English – a Scandinavian language?

According to an article I came across today, researchers at the University of Oslo believe that English is descended from Old Norse and not from Old English as it is closer in terms of grammar to the modern Scandinavian languages than to the West Germanic languages such as Dutch and German. They say that Old English or Anglo-Saxon is very different from modern English, and believe that Old English died out while Old Norse developed into modern English, with influence from Old English, which is the opposite to the standard model. English grammar and word order certainly has changed a lot over time.

I’m not sure how they came to these conclusions, but I am sceptical. There certainly was Old Norse influence on the dialects spoken in areas of Norse settlement, such as the north of England, and I’ve heard that north eastern varieties of English, such as Geordie, are phonologically similar to Danish.

Telling tales

Earlier this week I went to a Christmas show entitled Beasts and Beauties in Kendal. It wasn’t a traditional Christmas pantomime, though did include some pantomimesque elements, but rather a series of eight fairy/folk tales from around Europe, including:

The Emperor’s New Clothes or Kejserens nye Klæder by Hans Christian Andersen (Danish)
Bluebeard or La Barbe bleue by Charles Perrault (French)
The Juniper Tree or Von dem Machandelboom a story collected by the Brothers Grimm in Low German
The Girl and the North Wind (Norwegian). This one was originally The Lad who went to the North Wind or Gutten som gikk til nordavinden

It was all in English in various accents with occasional words in the other languages, and was well put together and acted.

It’s interesting to see the original texts of these tales and to discover the ways they start, which tend to be formulaic – the equivalents of the English ‘Once upon a time’. For example stories might start with ‘For mange Aar siden …’ in Danish, ‘Il était une fois …’ in French, ‘Dat is nu all lang heer …‘ in Low German, ‘Det var engang …‘ in Norwegian,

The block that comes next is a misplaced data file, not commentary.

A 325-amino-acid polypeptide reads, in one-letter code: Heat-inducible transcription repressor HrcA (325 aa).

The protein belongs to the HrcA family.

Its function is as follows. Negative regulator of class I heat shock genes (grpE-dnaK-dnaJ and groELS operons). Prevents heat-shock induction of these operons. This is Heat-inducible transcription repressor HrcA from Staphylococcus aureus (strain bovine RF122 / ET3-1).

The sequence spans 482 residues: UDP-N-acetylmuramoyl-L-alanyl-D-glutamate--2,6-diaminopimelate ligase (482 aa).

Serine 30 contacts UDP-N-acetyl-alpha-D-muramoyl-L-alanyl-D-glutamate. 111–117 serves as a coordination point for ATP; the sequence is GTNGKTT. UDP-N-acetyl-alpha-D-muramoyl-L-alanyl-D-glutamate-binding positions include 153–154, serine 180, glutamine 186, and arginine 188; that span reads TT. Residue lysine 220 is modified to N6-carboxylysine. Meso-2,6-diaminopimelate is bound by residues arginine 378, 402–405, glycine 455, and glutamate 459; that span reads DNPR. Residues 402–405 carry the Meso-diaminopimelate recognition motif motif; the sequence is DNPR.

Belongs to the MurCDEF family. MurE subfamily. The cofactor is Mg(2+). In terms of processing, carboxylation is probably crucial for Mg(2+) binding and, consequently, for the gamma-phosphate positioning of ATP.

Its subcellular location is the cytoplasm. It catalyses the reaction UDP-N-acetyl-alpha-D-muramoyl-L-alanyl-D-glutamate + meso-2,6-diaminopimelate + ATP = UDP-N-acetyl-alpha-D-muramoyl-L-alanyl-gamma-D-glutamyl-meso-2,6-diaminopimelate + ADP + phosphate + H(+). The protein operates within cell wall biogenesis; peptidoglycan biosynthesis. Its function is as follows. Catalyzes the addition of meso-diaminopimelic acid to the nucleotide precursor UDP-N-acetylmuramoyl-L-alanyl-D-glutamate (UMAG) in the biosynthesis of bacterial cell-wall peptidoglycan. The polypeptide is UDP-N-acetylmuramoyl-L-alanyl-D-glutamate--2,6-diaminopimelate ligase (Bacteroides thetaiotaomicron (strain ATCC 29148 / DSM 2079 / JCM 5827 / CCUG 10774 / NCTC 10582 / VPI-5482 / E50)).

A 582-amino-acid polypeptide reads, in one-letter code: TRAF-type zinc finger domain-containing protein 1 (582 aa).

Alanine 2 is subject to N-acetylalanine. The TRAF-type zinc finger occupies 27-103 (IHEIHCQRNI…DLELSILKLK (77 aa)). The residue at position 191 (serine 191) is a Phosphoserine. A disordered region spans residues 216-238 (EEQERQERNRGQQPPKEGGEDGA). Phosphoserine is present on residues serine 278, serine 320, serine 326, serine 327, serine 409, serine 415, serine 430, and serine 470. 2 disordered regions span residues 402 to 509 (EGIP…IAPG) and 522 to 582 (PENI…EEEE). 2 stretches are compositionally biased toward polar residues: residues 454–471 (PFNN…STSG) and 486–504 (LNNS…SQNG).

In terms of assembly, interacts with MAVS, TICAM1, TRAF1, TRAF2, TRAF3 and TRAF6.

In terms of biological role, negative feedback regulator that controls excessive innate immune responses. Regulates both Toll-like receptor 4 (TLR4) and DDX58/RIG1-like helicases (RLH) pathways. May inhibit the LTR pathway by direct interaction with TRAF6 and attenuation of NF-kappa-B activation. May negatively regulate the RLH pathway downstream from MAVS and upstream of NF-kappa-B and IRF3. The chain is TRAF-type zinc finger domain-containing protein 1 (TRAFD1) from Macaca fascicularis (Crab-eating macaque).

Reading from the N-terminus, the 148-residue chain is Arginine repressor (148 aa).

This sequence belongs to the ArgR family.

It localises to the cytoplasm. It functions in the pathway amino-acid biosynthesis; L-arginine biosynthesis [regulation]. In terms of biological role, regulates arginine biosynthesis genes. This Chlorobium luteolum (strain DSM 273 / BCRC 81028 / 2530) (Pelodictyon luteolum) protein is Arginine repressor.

Such stories are usually referred to as fairy tales/stories or folk tales/stories. The word tale comes from the Old English talu (story, tale), from the Old Germanic *talō, from the Proto-Indo-European root *del- (to recount, count), which is also the root of talk, tell, tall and teller, which arrived via Old Norse, as well as the Dutch word taal (speech), the German word zahl (number) and the Danish tale (speech) [source].

Cnaipí & cripio

A story I heard when I was in Ireland featured two characters playing na cnaipí (tiddlywinks) /nə kripiː/ in a graveyard at night. A man who overheard them sharing out the tiddlywinks, saying over and over “one for me and one for you”, and thought they were the devil and god sharing out souls.

When I first heard the story I didn’t know what na cnaipí were, but later disovered that they are buttons or tiddlywinks. The singular of the word is cnaipe /kripə/ or /knapə/* and it means button, knob, key or dot, and can refer to buttons on clothes and to buttons (and keys and knobs) on keyboards and other electronic software and hardware.

* in some dialects of Irish, such as in Ulster and Connemara, cn is pronounced /kr/ while in others it’s pronounced /kn/

Today I discovered some similar-sounding Welsh words, cripio (to scratch) and cripiad (scratch), and wondered if they were related to the Irish cnaipe.

According to Dennis King, cnaipe comes from the Middle Irish cnap, from the Old Norse knappr (button, knob), from the Germanic *kn-a-pp-, from the Indo-European root *gen- (to compress into a ball), which is also the root of the English words knob and knoll, and the Scottish Gaelic word cnap (knob, lump, hillock).

As far as I can discover, there is no link between cnaipe and cripio – their resemblance is a chance one, something you find quite often when comparing languages.

Levees and ganseys